The Tiffin by Mahtab Narsimhan

This was a nice read for ages 9-12.  I particularly love the romantic and unexpected premise.  Every day in Bombay (Mumbai) a group of deliverymen, dabbawallas, carry thousands of boxed lunches – tiffins – to workers all over the city.  Only one tiffin in millions is ever lost – but that’s what happens in this story.  The missing tiffin in this case has an important note in it, and because it is lost a young boy, Kunal, is separated from his mother.  He grows up in very Harry-Potter-pre-Howarts conditions (except worse), until he is finally rescued by a kind dabbawalla named Vinayak.  When he learns of his mother’s existence, Kunal is determined to find her using the powerful network of tiffins and dabbawallas.

Overall, this was a great read and a very good story.  I sometimes was annoyed by Kunal’s actions and the silly decisions he made out of desperation, and the constant forgiveness he always got from those around them.  But he is young and the forgiveness became important to the story’s end, so I forgave it.  Mostly, I loved the dabbawallas and their network.  I enjoyed the sense of dedication and professionalism they had, and their achievement of delivering those hot lunches all over such an enormous city.  So often India (along with many others countries outside of Europe and North America) is shown to be a place with too much waste, inefficiency and nepotism.  So it was nice to see a network that worked like a well-oiled machine.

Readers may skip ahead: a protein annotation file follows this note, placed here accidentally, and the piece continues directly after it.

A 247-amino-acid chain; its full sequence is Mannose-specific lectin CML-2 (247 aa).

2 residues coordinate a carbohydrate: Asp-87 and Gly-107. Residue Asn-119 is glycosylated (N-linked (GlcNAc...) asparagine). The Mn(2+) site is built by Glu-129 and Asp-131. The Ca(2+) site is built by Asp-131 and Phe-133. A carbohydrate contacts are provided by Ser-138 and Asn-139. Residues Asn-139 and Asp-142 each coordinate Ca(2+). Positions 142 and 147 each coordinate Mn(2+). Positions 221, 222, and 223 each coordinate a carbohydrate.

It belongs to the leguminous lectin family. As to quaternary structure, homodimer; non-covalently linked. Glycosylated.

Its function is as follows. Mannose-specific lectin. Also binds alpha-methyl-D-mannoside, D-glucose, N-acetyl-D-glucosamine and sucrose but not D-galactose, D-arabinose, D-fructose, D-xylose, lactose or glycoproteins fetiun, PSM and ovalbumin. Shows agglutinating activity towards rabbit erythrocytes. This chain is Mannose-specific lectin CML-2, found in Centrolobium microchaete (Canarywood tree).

A very solid and interesting book for its age range.



Filed under Books I've Enjoyed, Fantasy, Just Read, Middle Grade Fiction

3 responses to “The Tiffin by Mahtab Narsimhan

  1. Hi Kirsten,

    Thanks for a very positive review and glad you enjoyed The Tiffin. And yes, the dabbawallas are a unique aspect of Bombay and wonderful to watch in action. I’m happy that I was able to present another facet of India to the world.

    Best wishes,


    • Kirsten

      You’ll have to thank my wonderful book rep, Aydin Virani, for praising your book and putting it in my hands. It was great – and I have to say, the food descriptions were so wonderful, I’ve been craving Indian food ever since!


      PS You wrote just as I was recommending it to a librarian for use in her classes.

      • If you were in Toronto, I’d definitely invite you over for a meal. And thanks again, Kirsten. It’s always wonderful one someone (preferably not related to me) appreciates my “baby” as much as I do.


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